Photo: Little Bridges via Shutterstock

Everyone knows that children reap enormous benefits from playing outside in nature. From improving physical health to developing emotional well-being—the list of paybacks goes on and on. Conscientious parents search diligently for the best outdoor programs but there’s a case to be made that one of the best resources may already be in place: grandparents. Why are grandparents the perfect partners for kids’ outside adventures? At least three very good reasons immediately come to mind.

1. Grandparents know what it means to really play outside! 
Many of us were lucky enough to grow up in a place and time where mothers had the luxury of simply opening screen doors to shoo us out to play. My mother did so every summer afternoon. In response, my brothers usually headed to the empty lot to play baseball. I often trekked to the creek to hunt for crayfish under the small rocks in the shallows.

Mom didn’t worry about our safety. We didn’t worry about anything other than getting home in time for dinner.  Who knew we were the original free-range kids?

Unfortunately, that kind of safe, unsupervised play is now largely a thing of the past. But the beauty of such unstructured time outdoors is never forgotten. And we grandparents understand that kids need time to really tune into nature if they are going to enjoy its benefits.

So when we go for a walk with our grandchildren we’re not just counting steps. We’ll encourage them to feel the sun on their faces and the wind in their hair. We’ll have the patience to watch clouds with them until fanciful shapes appear. And we’ll likely be the first to teach them how to sniff a new season creeping in or identify the chirp of a noisy lone cricket. In other words, we still remember how to use all our senses to connect with nature in a meaningful way and we don’t mind taking the time to help our grandkids do the same.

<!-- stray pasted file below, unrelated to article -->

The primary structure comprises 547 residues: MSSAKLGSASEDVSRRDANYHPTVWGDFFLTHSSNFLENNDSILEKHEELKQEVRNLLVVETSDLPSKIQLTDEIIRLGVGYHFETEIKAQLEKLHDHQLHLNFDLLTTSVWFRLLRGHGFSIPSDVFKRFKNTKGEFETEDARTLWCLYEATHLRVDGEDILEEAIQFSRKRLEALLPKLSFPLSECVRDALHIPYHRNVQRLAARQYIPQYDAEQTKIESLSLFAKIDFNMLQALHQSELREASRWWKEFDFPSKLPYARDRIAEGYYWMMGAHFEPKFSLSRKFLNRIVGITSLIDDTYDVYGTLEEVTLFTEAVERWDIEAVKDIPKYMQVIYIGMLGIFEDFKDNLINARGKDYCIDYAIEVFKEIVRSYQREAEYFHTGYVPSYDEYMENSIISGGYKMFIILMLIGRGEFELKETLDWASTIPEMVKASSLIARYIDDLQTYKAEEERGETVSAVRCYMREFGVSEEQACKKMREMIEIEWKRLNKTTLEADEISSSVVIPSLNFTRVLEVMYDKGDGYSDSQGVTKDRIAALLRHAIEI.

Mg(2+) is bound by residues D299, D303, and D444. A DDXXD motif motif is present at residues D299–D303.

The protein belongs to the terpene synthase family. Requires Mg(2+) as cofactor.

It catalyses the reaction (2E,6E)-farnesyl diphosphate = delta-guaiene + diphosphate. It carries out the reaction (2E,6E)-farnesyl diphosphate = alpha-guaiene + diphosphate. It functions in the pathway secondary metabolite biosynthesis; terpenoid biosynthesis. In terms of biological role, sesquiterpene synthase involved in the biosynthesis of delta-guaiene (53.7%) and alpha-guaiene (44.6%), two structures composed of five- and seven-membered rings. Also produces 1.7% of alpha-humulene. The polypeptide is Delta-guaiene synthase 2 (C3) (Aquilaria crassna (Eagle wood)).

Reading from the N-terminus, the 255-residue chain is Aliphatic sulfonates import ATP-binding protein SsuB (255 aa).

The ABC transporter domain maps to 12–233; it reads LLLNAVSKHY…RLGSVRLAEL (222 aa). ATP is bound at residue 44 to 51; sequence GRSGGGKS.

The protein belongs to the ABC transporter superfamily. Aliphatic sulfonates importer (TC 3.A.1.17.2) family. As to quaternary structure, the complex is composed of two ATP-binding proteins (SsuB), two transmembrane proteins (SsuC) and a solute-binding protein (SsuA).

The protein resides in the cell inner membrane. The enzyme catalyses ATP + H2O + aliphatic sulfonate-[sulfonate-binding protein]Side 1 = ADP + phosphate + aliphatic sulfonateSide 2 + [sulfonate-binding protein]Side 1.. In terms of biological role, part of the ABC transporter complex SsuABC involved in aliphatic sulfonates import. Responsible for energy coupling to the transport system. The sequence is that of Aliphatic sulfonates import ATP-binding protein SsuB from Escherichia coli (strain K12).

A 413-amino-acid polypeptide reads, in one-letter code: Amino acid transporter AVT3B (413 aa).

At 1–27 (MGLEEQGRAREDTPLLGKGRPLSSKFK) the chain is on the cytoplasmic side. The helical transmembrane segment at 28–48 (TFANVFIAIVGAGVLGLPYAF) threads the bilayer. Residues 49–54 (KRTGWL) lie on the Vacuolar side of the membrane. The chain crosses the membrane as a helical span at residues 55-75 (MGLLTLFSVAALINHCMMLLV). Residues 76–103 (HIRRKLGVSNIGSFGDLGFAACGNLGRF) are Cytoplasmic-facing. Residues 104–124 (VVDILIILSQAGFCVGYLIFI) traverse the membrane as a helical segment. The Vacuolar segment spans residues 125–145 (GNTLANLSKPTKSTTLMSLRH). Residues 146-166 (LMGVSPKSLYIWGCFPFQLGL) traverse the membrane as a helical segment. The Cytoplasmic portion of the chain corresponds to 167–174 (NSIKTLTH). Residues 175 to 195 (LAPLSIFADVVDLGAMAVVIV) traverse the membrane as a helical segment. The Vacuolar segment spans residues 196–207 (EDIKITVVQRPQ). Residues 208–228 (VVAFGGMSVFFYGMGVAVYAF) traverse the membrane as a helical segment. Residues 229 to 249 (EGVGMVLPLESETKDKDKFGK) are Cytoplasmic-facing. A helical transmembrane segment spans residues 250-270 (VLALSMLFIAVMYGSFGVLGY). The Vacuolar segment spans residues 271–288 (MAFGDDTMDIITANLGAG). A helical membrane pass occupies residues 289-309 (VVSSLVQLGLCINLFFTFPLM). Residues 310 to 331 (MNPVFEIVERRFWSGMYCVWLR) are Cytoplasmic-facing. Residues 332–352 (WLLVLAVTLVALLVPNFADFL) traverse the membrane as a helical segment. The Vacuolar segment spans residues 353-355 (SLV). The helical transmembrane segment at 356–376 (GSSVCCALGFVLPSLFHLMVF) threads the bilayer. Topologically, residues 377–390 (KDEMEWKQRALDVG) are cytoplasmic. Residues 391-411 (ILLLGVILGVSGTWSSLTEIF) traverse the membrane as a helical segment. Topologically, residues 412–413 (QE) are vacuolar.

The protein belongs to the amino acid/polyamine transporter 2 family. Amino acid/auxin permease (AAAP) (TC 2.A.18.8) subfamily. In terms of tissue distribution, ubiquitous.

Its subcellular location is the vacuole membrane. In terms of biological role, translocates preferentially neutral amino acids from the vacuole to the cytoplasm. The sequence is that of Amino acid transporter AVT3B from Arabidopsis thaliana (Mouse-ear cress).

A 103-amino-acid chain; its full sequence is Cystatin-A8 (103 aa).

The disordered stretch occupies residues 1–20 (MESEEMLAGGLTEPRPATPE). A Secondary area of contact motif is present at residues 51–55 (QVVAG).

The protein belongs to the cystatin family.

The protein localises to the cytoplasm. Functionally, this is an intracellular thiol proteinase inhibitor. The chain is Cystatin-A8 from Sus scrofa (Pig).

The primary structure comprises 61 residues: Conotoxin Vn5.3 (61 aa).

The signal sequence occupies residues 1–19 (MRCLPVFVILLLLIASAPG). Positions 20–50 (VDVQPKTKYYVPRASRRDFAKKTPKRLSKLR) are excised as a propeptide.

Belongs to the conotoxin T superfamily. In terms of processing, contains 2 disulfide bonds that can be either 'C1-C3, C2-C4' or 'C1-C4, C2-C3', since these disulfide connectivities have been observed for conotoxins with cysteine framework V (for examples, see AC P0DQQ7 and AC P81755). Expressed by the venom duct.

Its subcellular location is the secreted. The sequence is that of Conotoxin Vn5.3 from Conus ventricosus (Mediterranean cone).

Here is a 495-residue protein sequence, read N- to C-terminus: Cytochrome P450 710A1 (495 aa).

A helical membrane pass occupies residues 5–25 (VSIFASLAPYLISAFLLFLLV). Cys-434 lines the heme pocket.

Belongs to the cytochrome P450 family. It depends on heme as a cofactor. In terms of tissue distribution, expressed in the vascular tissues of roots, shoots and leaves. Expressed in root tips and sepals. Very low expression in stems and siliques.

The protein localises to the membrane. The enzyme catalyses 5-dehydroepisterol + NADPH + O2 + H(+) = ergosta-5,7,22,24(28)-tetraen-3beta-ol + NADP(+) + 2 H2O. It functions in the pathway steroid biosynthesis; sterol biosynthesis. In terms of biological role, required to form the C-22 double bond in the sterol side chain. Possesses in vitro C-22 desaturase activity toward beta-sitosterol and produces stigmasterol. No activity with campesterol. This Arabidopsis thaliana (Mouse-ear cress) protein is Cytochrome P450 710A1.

2. Grandparents have stories!
Mother Nature is an old friend of ours. We’ve seen her epic snowstorms and tornadoes…hurricanes and floods. We’ve hiked mountain trails, collected shells on sandy beaches, and photographed lush desert blooms with her. 

And we’ve got tales to tell!

Lucky for our grandkids, it’s these personal narratives that put the power and beauty of nature into a memorable context. Respect and resilience are always in the subplots whether the words are used or not. Superstition mixes with science as we pass on the practical (“Knee-high by the Fourth of July!”) and make a case for the whimsical (“Fairy rings, of course!”). And even if some of it is silly, ALL of it is the stuff of great conversations that can literally influence a child’s future path. Many scientists and earth explorers say their love of nature was first influenced by a family member at a very young age.

3. Grandparents don’t mind a little dirt and “danger”!
Chances are, we’re not going to come back clean. Or dry. And we might even drag home a collection of stuff that could begin to smell in a few days. But we grandparents are experienced enough to know that great adventures require some sacrifice. 

After all, we are explorers!  And we enjoy a new discovery just as much—or even more—than our young companions. Outdoor adventures challenge kids to use their knowledge and skill to handle whatever they encounter. And since we love our grandchildren so deeply we know how to both push and protect. A budding citizen scientist might have to climb a fence to get a closer look but you can bet your life that there are eagle eyes and firm hands at their back to prevent a careless fall.

And if you’re looking for ways to engage your kids and their grandparents, Little Bridges has an activity kit called “Grandma & Me: Explore Outdoors,” that provides an easy and engaging way for grandmothers and their grandchildren to explore nature together. The complete kit, ideal for children ages 4-8+, will ignite curiosity, spark meaningful conversations, and lay the foundation for a lifelong love of the environment.

As author Richard Louv says in his best-selling book Last Child in the Woods “Today, kids are aware of the global threats to the environment—but their physical contact, their intimacy with nature is fading….We have such a brief opportunity to pass on to our children our love for this Earth, and to tell our stories. These are the moments when the world is made whole.” 

Grandparents understand this. And they are experts at making their grandchildren’s world whole.

 

This post originally appeared on www.littlebridges.com.